DHEA, Alzheimer's Disease, and Depression

James Howard jmhoward at sprynet.com
Wed Apr 23 05:14:51 EST 1997

In 1985, I predicted (copyrighted) that DHEA would be low in
Alzheimer's disease and depression, and that it is the cause. The
first report of low DHEA in AD was in 1989.  I just found the
following report that further supports my hypotheses. 

Wolkowitz OM, et al., "Dehydroepiandrosterone (DHEA) treatment of
depression," Biol Psychiatry 41 (3): 311-318 (1997) 

"Dehydroepiandrosterone (DHEA) and its sulfate, DHEA-S, are plentiful
adrenal steroid hormones that decrease with aging and may have
significant neuropsychiatric effects. In this study, six middle-aged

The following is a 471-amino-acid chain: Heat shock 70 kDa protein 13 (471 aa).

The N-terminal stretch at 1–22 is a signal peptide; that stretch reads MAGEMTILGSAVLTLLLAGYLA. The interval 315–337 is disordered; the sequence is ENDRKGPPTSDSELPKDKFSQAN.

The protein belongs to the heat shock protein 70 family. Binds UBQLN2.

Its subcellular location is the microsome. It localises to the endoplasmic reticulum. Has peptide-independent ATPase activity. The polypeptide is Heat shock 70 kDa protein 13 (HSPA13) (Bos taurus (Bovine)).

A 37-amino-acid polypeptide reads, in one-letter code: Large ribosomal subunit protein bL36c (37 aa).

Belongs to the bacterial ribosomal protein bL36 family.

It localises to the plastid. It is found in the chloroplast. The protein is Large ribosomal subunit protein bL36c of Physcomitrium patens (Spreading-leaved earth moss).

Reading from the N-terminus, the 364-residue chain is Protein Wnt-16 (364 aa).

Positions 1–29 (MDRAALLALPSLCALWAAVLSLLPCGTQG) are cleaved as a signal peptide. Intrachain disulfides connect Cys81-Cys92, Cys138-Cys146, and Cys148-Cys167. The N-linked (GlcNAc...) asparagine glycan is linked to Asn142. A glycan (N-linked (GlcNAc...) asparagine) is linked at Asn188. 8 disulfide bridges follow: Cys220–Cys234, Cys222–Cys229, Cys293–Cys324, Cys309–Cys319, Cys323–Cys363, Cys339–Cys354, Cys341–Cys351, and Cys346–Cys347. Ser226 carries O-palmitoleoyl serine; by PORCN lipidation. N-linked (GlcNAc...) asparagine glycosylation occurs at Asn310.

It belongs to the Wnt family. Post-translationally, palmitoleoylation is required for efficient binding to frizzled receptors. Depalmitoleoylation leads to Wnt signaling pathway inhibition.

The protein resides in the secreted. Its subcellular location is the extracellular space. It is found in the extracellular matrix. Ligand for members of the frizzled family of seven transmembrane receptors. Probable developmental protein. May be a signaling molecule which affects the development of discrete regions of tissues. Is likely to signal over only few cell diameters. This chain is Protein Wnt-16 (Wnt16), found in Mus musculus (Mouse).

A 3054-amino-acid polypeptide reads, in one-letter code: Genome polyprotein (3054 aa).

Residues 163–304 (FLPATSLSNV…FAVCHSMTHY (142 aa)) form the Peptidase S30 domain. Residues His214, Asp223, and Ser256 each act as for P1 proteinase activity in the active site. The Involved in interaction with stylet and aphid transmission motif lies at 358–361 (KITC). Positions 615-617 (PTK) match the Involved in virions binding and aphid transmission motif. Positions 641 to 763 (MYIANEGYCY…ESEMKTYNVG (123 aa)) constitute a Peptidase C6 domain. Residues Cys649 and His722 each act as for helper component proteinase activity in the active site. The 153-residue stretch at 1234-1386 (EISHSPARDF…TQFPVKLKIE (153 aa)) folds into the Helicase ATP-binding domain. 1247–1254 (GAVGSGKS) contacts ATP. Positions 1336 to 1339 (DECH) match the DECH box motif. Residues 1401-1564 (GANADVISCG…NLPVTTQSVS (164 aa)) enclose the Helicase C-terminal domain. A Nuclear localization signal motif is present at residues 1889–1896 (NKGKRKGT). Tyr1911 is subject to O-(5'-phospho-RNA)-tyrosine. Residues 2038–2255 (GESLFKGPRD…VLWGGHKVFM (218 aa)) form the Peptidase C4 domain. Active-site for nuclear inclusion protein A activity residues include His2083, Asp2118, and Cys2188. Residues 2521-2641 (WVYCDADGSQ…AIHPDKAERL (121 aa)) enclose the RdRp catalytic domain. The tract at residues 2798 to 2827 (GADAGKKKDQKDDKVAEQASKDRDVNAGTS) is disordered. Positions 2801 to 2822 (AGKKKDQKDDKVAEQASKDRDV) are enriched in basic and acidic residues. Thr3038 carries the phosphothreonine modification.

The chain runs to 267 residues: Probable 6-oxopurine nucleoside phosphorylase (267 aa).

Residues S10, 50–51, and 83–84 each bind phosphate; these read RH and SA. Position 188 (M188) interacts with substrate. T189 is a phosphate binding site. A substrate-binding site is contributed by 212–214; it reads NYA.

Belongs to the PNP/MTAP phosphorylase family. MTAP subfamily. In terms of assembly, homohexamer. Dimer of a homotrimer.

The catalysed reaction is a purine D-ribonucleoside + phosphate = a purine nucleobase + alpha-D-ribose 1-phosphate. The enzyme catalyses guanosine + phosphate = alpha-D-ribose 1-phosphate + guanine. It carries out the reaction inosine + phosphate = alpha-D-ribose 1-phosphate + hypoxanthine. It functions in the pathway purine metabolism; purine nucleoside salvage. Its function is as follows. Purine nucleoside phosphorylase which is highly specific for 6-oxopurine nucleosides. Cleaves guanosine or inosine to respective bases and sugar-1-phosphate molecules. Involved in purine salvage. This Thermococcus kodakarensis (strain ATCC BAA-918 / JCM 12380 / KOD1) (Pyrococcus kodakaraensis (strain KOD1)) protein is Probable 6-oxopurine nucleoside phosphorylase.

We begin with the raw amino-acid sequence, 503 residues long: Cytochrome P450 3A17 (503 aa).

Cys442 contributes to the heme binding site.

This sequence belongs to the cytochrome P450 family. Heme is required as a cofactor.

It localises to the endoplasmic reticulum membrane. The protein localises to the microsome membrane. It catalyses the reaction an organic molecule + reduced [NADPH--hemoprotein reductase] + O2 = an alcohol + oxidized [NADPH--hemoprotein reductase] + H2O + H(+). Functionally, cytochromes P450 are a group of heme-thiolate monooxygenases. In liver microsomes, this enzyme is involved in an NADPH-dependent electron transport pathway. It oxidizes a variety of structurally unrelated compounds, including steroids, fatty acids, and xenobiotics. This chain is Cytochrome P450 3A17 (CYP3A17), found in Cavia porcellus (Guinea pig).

and elderly patients with major depression and low basal plasma DHEA
and/or DHEA-S levels were openly administered DHEA (30-90 mg/d x 4
weeks) in doses sufficient to achieve circulating plasma levels
observed in younger healthy individuals. Depression ratings, as well
as aspects of memory performance significantly improved. One
treatment-resistant patient received extended treatment with DHEA for
6 months: her depression ratings improved 48-72% and her semantic
memory performance improved 63%. These measures returned to baseline
after treatment ended. In both studies, improvements in depression
ratings and memory performance were directly related to increases in
plasma levels of DHEA and DHEA-S and to increases in their ratios with
plasma cortisol levels. These preliminary data suggest DHEA may have
antidepressant and promemory effects and should encourage double-blind
trials in depressed patients." 

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